The next section, "Russian Avant-Garde - Revolutionary Innovations in Art," features works in the painting styles of "Rayonisme" and "Suprematism," which occurred in Russia at about the same time as German Expressionism. This exhibition focuses on the collection of Mr. and Mrs. Ludwig, who advocated "world art" and also collected Russian art, which was under a different political system from that of the West.

➂ Masterpieces from the Picasso Collection, the world's third largest collection of Picasso's works, will come to Japan

The Ludwigs were known as one of the world's leading Picasso collectors. Chapter 3, "Picasso and His Surroundings - Liberation of Color and Form," features eight Picasso works from the couple's collection that came to Japan, along with works by masters who were active during Picasso's time, including Georges Braque, Modigliani, and Matisse.

Amedeo Modigliani, "Algerian Woman," 1917.

The "Glass and Cup," created at the stage of establishing cubism, the "Woman with Artichokes," created at about the same time as his masterpiece "Guernica," also with an anti-war sentiment, and the "Sleeping Woman" and "In the Studio," which show the maturity of Picasso's later years, are all must-see works that trace each period of his life.

④ The currents of contemporary art that have continued from the postwar period to the present can be understood.

The latter part of the exhibition, Chapters 4 through 7, presents a chronological flow of artworks from Surrealism, Pop Art, and the subsequent avant-garde and abstract art. Pop Art was one of the Ludwigs' favorite genres, and visitors can see works by masters whose names are well known even to non-art fans, such as Jasper Johns' "0-9," Warhol's "White Brillo Box," and Lichtenstein's "Tkacha, Tkacha. The exhibition will feature works by many masters whose names are well-known even to art fans.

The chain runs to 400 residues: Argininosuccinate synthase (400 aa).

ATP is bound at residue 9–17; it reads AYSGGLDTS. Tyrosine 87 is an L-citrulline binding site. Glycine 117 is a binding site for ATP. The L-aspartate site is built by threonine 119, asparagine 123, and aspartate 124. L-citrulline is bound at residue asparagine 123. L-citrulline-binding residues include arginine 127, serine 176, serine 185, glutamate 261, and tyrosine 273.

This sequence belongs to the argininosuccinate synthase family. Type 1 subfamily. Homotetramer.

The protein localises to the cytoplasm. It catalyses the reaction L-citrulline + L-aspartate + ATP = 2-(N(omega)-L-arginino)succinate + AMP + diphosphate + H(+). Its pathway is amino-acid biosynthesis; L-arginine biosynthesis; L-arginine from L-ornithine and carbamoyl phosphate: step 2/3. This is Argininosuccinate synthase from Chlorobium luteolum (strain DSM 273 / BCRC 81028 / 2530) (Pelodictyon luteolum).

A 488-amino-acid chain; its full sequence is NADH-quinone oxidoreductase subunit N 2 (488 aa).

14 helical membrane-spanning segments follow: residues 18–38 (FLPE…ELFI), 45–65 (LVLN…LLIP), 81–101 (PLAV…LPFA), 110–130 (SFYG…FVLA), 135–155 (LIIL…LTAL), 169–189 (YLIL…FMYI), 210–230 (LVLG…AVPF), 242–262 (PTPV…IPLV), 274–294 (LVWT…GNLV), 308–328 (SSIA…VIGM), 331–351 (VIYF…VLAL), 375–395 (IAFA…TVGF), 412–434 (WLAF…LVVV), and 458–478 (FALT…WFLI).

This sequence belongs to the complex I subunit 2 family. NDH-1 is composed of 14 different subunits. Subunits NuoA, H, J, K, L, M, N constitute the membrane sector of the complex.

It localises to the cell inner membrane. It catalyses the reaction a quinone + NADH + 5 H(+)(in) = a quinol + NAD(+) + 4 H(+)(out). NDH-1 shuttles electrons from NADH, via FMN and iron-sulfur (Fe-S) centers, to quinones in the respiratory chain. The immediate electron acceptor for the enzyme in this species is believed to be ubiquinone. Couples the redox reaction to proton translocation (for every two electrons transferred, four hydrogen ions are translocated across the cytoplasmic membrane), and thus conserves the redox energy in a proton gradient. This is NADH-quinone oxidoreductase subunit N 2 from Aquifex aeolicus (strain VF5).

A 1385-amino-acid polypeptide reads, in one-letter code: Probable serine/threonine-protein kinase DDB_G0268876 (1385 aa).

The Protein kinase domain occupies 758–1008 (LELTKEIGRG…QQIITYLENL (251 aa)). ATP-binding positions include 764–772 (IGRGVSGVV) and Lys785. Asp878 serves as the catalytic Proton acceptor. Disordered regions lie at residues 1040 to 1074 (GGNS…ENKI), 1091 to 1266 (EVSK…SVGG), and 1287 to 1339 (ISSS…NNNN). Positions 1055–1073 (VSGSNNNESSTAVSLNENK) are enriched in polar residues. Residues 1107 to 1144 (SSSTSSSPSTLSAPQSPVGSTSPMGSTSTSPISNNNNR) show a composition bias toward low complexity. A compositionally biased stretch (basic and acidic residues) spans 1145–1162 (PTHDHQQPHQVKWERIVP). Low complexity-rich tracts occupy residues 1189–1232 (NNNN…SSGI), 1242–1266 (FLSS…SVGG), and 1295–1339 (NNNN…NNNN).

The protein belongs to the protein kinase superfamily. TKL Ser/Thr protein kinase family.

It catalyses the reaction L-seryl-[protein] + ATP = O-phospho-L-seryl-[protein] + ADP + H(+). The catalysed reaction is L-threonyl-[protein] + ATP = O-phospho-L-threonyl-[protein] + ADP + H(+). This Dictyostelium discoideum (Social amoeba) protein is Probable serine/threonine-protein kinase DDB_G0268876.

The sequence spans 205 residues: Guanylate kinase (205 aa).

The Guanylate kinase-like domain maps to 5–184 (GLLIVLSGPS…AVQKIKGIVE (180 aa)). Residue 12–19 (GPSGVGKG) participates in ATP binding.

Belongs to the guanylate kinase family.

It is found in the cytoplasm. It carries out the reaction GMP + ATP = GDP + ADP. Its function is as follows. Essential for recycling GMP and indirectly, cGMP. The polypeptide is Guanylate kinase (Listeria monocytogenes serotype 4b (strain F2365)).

Vols, Tapestry, 1949.

Most of the other works were collected by citizen collectors, and through these valuable works, visitors will be able to experience a retrospective of contemporary art from the postwar period to the present.

⑤ Look out for one of the world's greatest collections of photographs!

Another important aspect of the Ludwig Museum's photography collection, which was purchased and donated by Mr. and Mrs. Gruber beginning in 1977, is the overwhelming quality and quantity of the photographs on display throughout the exhibition. The Ludwig Museum's collection is also an important aspect of the museum.

Scenery of the venue

Front / August Sander, Confectioner, 1929 (print: ca. 1960)

In addition to photographs of prewar Germany, the works depicting Soviet Russia in the past and vivid photos of women living in New York City in the 1970s convey their respective eras.

Installation view, foreground / Abram Stellenberg, Vladimir Mayakovsky, Poet, 1919

These are the highlights of the "Kunstmuseum Ludwig" exhibition. The exhibition, which covers a wide range of genres, is deeper the more you dig, and we highly recommend that you take the time to view it there. The summer heat wave is already upon us. Enjoying art indoors is a perfect way to take in the sights while staying cool. We hope you will visit the National Art Center, Tokyo to enjoy 100 years of modern and contemporary art.

The Ludwig Museum Exhibition "Trajectories of 20th Century Art - A Collection of Gems Created by Citizens" is on view from June 29 to September 26 at the National Art Center, Tokyo in Roppongi, Minato-ku, Tokyo.
Museum Ludwig Exhibition: Trajectories of 20th Century Art - A Pearl Collection Created by Citizens
Dates: June 29 (Wed) - September 26 (Mon), 2022 *Closed every Tuesday
Hours: 10:00 - 18:00 *Open until 20:00 on Fridays and Saturdays *Admission until 30 minutes before closing
Venue:The National Art Center, Tokyo, Special Exhibition Room 2E (Roppongi, Tokyo)
Admission (tax included): 2,000 yen (general), 1,200 yen (university students), 800 yen (high school students)
Inquiries: 050-5541-8600 (Hello Dial)
Exhibition HP: